"Update to newsroom: Member Subscribers trust & respect the integrity of @TheNBR Its you they trust to cut through the PR crap, misinformation and out and out lies in search of the truth," he wrote on Twitter this time.

 

That decision followed a controversial column by political commentator and lobbyist Matthew Hooton which was highly critical of former National Party minister Steven Joyce – critical enough for Steven Joyce's lawyers to threaten to sue.

In comments to media – and more tweets – Todd Scott said he would defend any legal action and he backed the writer he’d just cut from NBR. He criticised the two news outlets that revealed the contents of the legal letter.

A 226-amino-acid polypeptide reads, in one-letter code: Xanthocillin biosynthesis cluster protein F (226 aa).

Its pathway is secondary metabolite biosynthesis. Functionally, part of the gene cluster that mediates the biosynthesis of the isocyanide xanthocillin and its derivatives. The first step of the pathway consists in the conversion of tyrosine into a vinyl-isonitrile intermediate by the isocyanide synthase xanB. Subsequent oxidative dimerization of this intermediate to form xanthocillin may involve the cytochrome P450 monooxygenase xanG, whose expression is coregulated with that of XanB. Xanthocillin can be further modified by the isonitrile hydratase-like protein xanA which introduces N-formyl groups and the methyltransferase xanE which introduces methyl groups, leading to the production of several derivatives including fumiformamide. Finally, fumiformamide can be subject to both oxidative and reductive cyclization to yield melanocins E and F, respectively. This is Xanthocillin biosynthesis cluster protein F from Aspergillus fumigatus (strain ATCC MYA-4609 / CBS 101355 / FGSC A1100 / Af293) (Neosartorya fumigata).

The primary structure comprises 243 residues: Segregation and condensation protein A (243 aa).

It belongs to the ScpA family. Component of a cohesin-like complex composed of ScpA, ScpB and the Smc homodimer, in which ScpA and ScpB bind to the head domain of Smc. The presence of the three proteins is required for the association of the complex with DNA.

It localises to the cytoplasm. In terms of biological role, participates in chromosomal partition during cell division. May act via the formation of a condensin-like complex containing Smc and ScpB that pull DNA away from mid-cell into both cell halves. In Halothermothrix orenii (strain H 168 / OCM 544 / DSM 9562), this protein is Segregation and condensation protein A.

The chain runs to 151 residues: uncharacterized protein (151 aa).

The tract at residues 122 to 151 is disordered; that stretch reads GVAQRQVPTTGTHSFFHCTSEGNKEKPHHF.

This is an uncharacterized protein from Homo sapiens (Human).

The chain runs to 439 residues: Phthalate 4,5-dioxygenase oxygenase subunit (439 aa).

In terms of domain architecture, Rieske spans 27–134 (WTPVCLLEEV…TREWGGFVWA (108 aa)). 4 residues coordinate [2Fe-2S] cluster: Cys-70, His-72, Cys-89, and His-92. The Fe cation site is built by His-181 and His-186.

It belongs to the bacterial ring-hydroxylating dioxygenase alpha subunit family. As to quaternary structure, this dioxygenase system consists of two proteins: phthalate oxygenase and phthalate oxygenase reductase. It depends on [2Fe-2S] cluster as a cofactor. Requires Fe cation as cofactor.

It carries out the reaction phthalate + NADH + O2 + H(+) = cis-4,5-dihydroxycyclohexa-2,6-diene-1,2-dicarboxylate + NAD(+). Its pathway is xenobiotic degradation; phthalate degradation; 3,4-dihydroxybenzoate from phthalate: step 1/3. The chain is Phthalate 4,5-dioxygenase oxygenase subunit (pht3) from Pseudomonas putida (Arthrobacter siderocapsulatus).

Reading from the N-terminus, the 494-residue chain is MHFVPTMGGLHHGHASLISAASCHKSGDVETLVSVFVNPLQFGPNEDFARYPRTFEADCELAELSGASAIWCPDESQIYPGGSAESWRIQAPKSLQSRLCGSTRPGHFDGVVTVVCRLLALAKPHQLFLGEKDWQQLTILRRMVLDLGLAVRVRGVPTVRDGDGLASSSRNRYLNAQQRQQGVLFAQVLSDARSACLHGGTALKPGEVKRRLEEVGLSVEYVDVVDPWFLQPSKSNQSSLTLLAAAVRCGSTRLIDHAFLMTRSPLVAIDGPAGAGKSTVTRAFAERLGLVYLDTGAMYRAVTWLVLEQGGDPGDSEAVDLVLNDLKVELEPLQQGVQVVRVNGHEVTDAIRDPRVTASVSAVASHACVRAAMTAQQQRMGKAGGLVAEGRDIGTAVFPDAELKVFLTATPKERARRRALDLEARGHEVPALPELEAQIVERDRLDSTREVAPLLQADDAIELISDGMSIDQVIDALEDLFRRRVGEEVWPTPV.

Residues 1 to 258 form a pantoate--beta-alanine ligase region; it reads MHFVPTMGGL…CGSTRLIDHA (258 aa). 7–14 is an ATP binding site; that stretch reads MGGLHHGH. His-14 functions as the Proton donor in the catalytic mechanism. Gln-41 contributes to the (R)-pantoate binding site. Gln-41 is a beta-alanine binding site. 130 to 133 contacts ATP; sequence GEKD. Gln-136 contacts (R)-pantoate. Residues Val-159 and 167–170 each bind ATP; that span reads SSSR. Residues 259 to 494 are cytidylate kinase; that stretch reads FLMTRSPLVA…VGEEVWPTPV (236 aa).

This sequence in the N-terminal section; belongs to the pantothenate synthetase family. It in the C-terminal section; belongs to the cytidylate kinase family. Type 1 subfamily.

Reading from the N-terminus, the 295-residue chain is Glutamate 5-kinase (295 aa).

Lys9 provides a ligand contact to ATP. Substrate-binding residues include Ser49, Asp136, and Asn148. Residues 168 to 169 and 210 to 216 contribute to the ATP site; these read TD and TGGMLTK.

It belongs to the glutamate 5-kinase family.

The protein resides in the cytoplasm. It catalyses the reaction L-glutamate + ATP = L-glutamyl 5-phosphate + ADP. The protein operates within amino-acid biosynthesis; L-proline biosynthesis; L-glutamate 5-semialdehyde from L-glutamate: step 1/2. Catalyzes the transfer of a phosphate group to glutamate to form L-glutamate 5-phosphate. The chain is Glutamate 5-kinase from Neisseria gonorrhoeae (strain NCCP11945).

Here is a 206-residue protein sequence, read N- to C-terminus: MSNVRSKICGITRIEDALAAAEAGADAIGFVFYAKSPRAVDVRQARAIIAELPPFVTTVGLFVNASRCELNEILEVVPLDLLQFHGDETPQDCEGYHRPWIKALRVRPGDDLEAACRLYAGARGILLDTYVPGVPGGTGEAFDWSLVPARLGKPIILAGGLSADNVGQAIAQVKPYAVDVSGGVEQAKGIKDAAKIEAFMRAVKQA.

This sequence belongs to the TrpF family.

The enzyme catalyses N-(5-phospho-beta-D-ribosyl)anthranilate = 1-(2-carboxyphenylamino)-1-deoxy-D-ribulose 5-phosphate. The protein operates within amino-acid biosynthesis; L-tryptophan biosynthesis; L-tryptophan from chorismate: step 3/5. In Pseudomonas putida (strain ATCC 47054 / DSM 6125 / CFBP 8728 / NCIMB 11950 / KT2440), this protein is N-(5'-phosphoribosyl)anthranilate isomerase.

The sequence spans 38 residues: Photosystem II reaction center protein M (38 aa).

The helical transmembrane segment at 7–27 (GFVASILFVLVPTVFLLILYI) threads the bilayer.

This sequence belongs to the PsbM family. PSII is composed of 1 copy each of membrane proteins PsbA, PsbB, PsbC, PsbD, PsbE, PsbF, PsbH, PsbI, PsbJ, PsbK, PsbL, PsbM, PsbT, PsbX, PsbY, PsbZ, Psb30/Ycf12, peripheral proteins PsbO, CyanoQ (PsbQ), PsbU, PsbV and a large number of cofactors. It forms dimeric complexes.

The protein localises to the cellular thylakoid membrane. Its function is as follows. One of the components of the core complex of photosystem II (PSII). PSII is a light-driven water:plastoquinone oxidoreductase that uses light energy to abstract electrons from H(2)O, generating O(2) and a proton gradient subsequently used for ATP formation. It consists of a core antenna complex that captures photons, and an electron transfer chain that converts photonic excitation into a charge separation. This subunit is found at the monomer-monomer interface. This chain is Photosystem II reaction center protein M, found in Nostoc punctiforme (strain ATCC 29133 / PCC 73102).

All this followed another Twitter salvo back in February at advertising agencies who place ads in the NBR for a cut of the money.

"You okay, man?" Newsroom's Tim Murphy asked recently on Twitter, in response to "all this personal-corporate-editorial angst being played out in public." 

"Never better," Todd Scott tweeted back.

What's he up to? 

The common thread in all this bullishness is his insistence that paying subscribers are the critical source of revenue as advertising dwindles and comes with more strings attached.  

The weekly print edition of NBR doesn’t sell as well as it used to but NBR makes much more money online than five years ago. More than 5000 people and businesses currently subscribe to its digital offering.